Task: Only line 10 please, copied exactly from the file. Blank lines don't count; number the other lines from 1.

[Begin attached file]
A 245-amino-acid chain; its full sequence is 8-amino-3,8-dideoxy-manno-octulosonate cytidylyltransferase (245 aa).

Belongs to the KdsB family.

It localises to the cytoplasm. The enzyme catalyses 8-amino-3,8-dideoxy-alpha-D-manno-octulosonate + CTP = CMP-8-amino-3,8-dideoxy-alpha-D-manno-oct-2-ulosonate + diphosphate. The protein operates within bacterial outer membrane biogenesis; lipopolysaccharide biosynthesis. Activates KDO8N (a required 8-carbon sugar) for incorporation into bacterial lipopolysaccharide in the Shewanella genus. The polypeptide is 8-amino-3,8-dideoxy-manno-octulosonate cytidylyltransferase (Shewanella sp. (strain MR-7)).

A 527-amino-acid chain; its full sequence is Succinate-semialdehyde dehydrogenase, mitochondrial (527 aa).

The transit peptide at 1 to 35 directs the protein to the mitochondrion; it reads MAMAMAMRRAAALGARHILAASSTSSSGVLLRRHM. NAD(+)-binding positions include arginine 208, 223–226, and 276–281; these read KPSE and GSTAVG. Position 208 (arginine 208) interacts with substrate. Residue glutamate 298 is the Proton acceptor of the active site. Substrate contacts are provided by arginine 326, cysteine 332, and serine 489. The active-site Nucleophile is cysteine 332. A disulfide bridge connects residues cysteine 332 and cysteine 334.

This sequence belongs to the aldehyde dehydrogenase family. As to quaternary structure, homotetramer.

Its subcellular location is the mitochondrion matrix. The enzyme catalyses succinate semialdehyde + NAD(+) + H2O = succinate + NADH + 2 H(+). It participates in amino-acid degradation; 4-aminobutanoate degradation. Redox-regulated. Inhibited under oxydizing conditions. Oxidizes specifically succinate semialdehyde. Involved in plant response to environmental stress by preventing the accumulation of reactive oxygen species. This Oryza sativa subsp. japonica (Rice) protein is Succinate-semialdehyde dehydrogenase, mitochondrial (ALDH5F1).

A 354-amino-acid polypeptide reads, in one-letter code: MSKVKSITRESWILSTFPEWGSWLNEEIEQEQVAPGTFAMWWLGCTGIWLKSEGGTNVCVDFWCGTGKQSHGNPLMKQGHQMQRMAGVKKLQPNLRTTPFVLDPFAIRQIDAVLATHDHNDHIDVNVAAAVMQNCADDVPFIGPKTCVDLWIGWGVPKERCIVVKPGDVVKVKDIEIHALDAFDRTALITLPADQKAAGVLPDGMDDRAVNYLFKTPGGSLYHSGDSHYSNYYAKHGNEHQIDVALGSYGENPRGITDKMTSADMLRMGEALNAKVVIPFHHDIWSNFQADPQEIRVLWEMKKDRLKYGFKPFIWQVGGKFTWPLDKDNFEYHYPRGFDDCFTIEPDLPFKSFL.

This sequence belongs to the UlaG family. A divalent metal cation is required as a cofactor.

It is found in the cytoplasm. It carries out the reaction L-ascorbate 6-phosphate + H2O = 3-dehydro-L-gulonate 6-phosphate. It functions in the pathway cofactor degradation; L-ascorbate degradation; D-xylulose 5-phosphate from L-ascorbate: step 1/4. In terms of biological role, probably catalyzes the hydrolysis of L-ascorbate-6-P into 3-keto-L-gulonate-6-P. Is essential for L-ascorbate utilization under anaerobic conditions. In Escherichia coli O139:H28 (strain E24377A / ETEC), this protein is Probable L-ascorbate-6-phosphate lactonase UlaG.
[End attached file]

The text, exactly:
It is found in the cytoplasm. It carries out the reaction L-ascorbate 6-phosphate + H2O = 3-dehydro-L-gulonate 6-phosphate. It functions in the pathway cofactor degradation; L-ascorbate degradation; D-xylulose 5-phosphate from L-ascorbate: step 1/4. In terms of biological role, probably catalyzes the hydrolysis of L-ascorbate-6-P into 3-keto-L-gulonate-6-P. Is essential for L-ascorbate utilization under anaerobic conditions. In Escherichia coli O139:H28 (strain E24377A / ETEC), this protein is Probable L-ascorbate-6-phosphate lactonase UlaG.